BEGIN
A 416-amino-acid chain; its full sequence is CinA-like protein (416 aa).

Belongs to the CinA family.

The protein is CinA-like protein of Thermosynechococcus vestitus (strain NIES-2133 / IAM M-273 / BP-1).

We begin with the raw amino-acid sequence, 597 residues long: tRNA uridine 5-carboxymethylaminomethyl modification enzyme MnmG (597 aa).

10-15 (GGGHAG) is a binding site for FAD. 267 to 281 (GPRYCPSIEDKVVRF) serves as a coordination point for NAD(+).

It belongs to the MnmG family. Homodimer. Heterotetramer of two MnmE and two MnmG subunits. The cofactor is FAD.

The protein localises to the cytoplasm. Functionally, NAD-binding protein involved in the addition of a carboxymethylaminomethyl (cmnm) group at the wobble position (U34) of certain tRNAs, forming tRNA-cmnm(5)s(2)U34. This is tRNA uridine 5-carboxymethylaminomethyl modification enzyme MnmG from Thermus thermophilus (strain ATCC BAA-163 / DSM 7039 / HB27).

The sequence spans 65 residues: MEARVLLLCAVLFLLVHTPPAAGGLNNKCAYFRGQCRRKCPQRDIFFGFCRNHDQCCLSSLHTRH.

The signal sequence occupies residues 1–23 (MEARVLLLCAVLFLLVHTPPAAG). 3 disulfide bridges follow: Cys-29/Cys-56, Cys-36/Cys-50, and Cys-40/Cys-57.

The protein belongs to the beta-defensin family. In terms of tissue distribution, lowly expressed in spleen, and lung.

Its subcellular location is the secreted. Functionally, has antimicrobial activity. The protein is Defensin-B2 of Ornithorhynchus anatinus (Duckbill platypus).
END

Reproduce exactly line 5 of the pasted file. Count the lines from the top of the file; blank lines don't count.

10-15 (GGGHAG) is a binding site for FAD. 267 to 281 (GPRYCPSIEDKVVRF) serves as a coordination point for NAD(+).